The Loft | Faux Fluted Butcher-Block Banquette
I’m so stoked to share with you the first glimpse at a finished space in the Loft!! This is the first space that I styled up and am calling complete, even though I am still waiting on a few finishing touches like a bench cushion and brass bars to hang back cushions. But I am all about cheering on progress! To celebrate this achievement let’s go step-by-step through how we built the bench (because I am beyond happy with how it turned out).
This seating area was our first design project together in this house. We talked a lot about how the space would function, durability, and of course, something that would look really unique. I loved the idea of using butcher-block for the top because I wanted it to stand up to frequent use. Butcher block just feels indestructible, easy to clean and touch up. We thought the waterfall detail was a fun way to cap off the ends (and also protect the sides). I’ve been wanting to try this material called Pole Wrap (used to wrap your basement poles) to create a fluted look. Mr. Yolo came up with the idea to recess it a few inches to protect it from getting kicked by heels. I’ll be sure to do a follow up next year to see how everything holds up!
I’m so happy with how the walnut stained wood warms up this corner. Painting the window frames green was a nice pop of color. Decorating this area was an absolute thrill! Everything fell in to place. The $20 thrifted table that I painted black played perfectly with these beautiful new Port dining chairs. I love mixing high and low seating for more interest.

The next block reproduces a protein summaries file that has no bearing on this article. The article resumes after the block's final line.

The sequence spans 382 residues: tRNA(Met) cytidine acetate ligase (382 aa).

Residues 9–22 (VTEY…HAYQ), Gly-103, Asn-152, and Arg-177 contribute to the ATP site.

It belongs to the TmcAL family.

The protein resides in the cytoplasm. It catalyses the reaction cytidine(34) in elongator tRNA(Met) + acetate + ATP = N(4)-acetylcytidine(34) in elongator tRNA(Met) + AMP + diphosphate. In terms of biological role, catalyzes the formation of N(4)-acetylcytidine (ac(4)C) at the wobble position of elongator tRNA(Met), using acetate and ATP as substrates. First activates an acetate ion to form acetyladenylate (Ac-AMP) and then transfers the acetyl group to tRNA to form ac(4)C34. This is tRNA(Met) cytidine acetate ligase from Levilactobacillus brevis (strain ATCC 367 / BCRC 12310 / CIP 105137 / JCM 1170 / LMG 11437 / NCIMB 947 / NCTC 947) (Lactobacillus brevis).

Dark Walnut Stain
Framing the Seat
Mr Yolo chiming in here: The first thing we figured out was how far the banquet would go in each direction. Next we researched how tall and deep a banquet seat ought to be. With the length, width, and height set, we worked backwards to establish the 2×4 dimensions. Jenni wanted to have a cushion on top of the butcher block. I figured a 3″ cushion would compress to 1″ when sat upon. Subtract another 1.5″ for the butcher block and I came up with the height for the framing. I ran the horizontal components OUTSIDE of the vertical (see photo bellow for what I mean). This was to give a solid substrate for the plywood face that would then receive the pole wrap.
Butcher-block Top with Waterfall Edge
More from Mr Yolo: Once it was framed, I used a circular saw and a clamped straight edge to cut the butcher block to size. We ran the butcher block 3″ past the front of the framing to recess the pole wrap and allow room for people’s feet. Doing the mitered edge was a bit of trial and error to get it to fit (nothing is square in life). Once I got the fit I liked, it still wasn’t perfect, so I ran the shaft of a screw driver over the miter to bend the sharp corners into the gap. Then followed up with wood filler and sand paper. The seam where the two top pieces met was not perfect either, so I messed around with shim positioning until it fit. Tip: The butcher block needs to be fastened from underneath. The plywood face gets fastened from the outside. This means there is an obvious order of how things should be installed, which I figured out the hard way.